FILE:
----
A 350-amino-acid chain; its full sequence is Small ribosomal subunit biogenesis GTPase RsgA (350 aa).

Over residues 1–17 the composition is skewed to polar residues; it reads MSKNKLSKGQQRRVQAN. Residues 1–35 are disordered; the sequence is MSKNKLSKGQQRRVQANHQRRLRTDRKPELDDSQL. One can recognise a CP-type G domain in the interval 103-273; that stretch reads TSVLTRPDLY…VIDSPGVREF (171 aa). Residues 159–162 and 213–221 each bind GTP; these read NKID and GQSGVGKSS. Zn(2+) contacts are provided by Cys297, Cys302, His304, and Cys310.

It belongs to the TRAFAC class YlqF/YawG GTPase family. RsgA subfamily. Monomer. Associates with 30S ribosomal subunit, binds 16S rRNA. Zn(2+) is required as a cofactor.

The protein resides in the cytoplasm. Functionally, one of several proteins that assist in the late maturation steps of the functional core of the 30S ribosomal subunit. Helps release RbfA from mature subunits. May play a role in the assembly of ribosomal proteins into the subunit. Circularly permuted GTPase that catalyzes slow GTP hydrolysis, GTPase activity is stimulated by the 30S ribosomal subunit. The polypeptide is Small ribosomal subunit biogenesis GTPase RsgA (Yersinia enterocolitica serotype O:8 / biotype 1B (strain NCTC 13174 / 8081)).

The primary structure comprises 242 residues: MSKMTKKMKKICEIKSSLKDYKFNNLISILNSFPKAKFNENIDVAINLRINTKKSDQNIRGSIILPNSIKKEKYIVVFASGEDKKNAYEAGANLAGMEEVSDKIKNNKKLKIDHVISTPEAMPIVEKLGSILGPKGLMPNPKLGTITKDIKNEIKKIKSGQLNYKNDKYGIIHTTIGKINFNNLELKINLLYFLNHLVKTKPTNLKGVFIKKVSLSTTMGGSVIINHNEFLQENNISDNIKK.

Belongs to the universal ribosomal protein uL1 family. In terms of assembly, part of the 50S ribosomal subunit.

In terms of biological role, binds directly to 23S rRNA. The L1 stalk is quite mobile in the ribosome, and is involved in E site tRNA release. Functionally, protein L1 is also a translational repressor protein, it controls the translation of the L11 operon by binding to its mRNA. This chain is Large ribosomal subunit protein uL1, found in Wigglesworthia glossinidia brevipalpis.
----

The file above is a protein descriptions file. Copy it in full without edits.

A 350-amino-acid chain; its full sequence is Small ribosomal subunit biogenesis GTPase RsgA (350 aa).

Over residues 1–17 the composition is skewed to polar residues; it reads MSKNKLSKGQQRRVQAN. Residues 1–35 are disordered; the sequence is MSKNKLSKGQQRRVQANHQRRLRTDRKPELDDSQL. One can recognise a CP-type G domain in the interval 103-273; that stretch reads TSVLTRPDLY…VIDSPGVREF (171 aa). Residues 159–162 and 213–221 each bind GTP; these read NKID and GQSGVGKSS. Zn(2+) contacts are provided by Cys297, Cys302, His304, and Cys310.

It belongs to the TRAFAC class YlqF/YawG GTPase family. RsgA subfamily. Monomer. Associates with 30S ribosomal subunit, binds 16S rRNA. Zn(2+) is required as a cofactor.

The protein resides in the cytoplasm. Functionally, one of several proteins that assist in the late maturation steps of the functional core of the 30S ribosomal subunit. Helps release RbfA from mature subunits. May play a role in the assembly of ribosomal proteins into the subunit. Circularly permuted GTPase that catalyzes slow GTP hydrolysis, GTPase activity is stimulated by the 30S ribosomal subunit. The polypeptide is Small ribosomal subunit biogenesis GTPase RsgA (Yersinia enterocolitica serotype O:8 / biotype 1B (strain NCTC 13174 / 8081)).

The primary structure comprises 242 residues: MSKMTKKMKKICEIKSSLKDYKFNNLISILNSFPKAKFNENIDVAINLRINTKKSDQNIRGSIILPNSIKKEKYIVVFASGEDKKNAYEAGANLAGMEEVSDKIKNNKKLKIDHVISTPEAMPIVEKLGSILGPKGLMPNPKLGTITKDIKNEIKKIKSGQLNYKNDKYGIIHTTIGKINFNNLELKINLLYFLNHLVKTKPTNLKGVFIKKVSLSTTMGGSVIINHNEFLQENNISDNIKK.

Belongs to the universal ribosomal protein uL1 family. In terms of assembly, part of the 50S ribosomal subunit.

In terms of biological role, binds directly to 23S rRNA. The L1 stalk is quite mobile in the ribosome, and is involved in E site tRNA release. Functionally, protein L1 is also a translational repressor protein, it controls the translation of the L11 operon by binding to its mRNA. This chain is Large ribosomal subunit protein uL1, found in Wigglesworthia glossinidia brevipalpis.